A. Black widow spider

B. Brown recluse spider

C. Pit viper

D. Scorpion

Teaching image


Question 6

What is the most common symptom seen in acute bronchitis?

A. Chest pain

B. Cough

C. Fever

D. Sputum


  • DVTs typically present with non-specific symptoms including unilateral limb swelling, pain, redness, warm, or even distended collateral veins.
  • Predisposing risk factors for DVT include malignancy, immobilization, recent surgery, obesity, smoking, oral contraceptives, recreational drugs, and hypercoagulable states.
  • Corneal abrasions typically resolve within 24-72 hours. They are most commonly caused by ocular trauma or an ocular foreign body. Corneal abrasions are treated with a topical antibiotic such as erythromycin or ciprofloxacin. Tetanus vaccination should be given to patients who are not up to date.
  • Allopurinol is contraindicated in an acute presentation of gout. The first-line therapy is NSAIDs.
  • Negatively birefringent crystals are seen in gout and positively birefringent crystals are seen in pseudogout. Gout is typically seen in the first metatarsophalangeal joint, whereas pseudogout most commonly affects the larger joints like the knees and ankles.
  • Acute glaucoma often classical presents as a red, painful eye with blurry vision and asymmetric pupils.
  • Acute angle-closure glaucoma is caused by closure of the anterior chamber. Treatment should begin with topical beta-blockers, carbonic anhydrase inhibitors, steroids, and miotics.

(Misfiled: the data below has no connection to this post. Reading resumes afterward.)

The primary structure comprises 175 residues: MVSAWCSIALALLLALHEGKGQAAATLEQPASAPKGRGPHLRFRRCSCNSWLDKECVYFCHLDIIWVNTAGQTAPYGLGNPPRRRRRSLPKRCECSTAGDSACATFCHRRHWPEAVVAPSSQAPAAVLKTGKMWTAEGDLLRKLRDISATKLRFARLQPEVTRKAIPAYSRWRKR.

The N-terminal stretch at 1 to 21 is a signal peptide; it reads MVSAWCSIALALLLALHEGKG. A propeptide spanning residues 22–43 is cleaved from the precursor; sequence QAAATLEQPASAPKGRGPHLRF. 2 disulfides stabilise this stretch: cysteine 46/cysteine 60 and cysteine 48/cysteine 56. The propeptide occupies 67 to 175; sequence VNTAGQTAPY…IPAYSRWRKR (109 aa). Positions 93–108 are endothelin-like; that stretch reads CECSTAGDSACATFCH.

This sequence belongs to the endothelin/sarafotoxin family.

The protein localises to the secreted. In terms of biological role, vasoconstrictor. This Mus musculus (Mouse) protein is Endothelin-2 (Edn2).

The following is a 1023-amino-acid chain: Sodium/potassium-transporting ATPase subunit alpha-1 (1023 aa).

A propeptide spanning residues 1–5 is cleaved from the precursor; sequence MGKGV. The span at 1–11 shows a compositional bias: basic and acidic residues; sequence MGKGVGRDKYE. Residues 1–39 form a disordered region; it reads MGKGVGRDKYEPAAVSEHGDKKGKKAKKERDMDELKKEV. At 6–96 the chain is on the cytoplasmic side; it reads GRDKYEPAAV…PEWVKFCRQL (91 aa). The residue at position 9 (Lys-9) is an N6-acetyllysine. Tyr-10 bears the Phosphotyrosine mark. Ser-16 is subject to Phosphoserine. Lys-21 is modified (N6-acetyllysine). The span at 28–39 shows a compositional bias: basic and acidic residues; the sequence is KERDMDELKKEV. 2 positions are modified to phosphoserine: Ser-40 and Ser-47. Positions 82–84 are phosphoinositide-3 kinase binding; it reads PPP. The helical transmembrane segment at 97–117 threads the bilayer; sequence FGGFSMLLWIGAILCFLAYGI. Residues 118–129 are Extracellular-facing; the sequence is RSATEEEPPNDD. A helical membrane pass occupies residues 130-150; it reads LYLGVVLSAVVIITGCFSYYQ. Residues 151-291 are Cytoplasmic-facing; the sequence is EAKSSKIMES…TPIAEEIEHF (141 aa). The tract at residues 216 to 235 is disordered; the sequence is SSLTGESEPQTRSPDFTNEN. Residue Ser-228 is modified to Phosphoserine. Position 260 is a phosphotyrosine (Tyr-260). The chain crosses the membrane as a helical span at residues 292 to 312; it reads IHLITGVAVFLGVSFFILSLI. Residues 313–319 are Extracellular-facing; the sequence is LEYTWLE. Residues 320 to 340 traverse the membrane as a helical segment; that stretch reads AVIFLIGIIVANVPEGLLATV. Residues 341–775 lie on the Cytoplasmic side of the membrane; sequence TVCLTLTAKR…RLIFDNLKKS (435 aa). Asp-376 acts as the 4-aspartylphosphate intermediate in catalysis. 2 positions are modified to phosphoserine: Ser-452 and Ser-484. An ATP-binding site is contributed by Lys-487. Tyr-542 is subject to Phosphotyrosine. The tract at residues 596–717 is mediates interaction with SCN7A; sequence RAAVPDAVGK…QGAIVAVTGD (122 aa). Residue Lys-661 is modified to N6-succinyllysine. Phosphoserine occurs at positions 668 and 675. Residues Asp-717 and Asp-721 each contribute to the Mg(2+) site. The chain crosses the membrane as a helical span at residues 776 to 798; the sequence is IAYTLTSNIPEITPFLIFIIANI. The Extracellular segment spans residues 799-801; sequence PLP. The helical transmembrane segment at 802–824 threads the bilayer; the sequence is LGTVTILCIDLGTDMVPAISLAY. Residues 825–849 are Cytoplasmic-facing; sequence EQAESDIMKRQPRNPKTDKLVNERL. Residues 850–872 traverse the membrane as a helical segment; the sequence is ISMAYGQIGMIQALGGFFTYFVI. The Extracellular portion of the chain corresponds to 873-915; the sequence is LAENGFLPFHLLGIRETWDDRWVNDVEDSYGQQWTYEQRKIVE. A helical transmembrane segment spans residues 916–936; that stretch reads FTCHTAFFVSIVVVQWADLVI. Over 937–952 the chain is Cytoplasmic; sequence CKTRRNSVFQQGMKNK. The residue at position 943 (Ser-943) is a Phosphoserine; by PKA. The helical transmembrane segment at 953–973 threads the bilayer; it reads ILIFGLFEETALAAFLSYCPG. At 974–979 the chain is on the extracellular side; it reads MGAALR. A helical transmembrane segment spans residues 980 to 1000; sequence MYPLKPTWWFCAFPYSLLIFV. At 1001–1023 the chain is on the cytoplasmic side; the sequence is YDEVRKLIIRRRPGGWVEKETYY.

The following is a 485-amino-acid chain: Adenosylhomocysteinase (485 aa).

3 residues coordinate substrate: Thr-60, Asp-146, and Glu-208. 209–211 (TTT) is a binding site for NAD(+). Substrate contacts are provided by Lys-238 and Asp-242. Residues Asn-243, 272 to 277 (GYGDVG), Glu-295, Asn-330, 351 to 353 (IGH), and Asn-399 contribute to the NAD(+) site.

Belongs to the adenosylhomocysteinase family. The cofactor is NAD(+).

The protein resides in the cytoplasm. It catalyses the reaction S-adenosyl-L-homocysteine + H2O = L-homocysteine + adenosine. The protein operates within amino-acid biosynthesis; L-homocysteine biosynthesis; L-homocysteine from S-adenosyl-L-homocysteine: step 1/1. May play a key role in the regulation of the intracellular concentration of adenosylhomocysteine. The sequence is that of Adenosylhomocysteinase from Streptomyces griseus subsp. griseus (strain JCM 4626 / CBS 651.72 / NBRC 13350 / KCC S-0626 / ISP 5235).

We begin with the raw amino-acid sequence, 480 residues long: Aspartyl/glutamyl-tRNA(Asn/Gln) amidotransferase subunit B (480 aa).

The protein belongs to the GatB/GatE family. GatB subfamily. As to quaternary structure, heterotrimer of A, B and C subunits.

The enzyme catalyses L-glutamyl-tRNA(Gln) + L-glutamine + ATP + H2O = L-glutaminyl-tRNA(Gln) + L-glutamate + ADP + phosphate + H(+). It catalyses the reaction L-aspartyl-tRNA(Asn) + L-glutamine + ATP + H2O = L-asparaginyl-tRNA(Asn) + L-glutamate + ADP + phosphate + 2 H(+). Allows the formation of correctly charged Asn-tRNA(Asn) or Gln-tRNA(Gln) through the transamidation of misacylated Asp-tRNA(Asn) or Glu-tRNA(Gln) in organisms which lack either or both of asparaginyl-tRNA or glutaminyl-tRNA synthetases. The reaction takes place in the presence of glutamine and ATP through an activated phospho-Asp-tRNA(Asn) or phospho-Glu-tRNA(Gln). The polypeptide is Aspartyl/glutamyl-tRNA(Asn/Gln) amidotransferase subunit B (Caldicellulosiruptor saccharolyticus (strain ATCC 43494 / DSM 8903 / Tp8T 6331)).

• Scorpion stings produce local redness and edema with a heightened sensitivity to touch in the area of the sting with numbness and weakness of the affected area. Systemic symptoms include fasciculations, disconjugate gaze, temperature reversal, and pancreatitis.
  • Black widow spider bites cause a local papule with a halo. Severe systemic symptoms include a peritonitic abdomen, muscle fasciculation’s, and diaphoresis. Black widow spiders have a red hourglass on their abdomen and can be found throughout the entire United States.
  • Brown recluse spiders are found in the Midwest. They cause a papule that later blisters and may necrose. Systemic symptoms include renal failure, pulmonary edema, and shock.
  • Pit viper snakebites cause local swelling and oozing from the wound. Severe envenomations can lead to a DIC-like coagulopathy and hemorrhagic bullae.
  • The most common symptom of acute bronchitis is a cough. The most common cause is a viral illness that should be treated with supportive care.

Need to beef up on your colchicine toxicity knowledge? Check out last week’s episode

Don’t forget that the high-yield questions, explanations, and images can be found in the Rosh Review Emergency Medicine Qbank. We will be taking some time off over the holidays, but be ready to go with us in 2017, since the in-service exam will only be a few weeks away.

Happy Holidays from the Roshcast team as well as everybody from Rosh Review!

Jeff, Nachi, and Adam